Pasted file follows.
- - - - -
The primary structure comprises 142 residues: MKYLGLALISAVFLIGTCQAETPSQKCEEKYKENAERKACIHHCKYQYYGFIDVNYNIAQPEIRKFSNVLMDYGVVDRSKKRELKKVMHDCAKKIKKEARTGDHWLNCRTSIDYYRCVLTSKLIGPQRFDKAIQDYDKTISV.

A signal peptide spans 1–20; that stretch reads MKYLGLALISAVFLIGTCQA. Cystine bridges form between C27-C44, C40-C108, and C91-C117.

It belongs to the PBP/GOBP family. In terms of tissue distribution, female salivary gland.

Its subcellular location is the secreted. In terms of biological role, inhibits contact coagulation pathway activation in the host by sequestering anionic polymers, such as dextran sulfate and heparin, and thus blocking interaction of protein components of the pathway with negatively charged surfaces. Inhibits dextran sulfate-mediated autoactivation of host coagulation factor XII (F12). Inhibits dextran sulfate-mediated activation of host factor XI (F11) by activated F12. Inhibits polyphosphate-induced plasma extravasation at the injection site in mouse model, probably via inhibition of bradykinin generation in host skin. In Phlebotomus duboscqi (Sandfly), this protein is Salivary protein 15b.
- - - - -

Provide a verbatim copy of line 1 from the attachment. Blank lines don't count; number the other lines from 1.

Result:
The primary structure comprises 142 residues: MKYLGLALISAVFLIGTCQAETPSQKCEEKYKENAERKACIHHCKYQYYGFIDVNYNIAQPEIRKFSNVLMDYGVVDRSKKRELKKVMHDCAKKIKKEARTGDHWLNCRTSIDYYRCVLTSKLIGPQRFDKAIQDYDKTISV.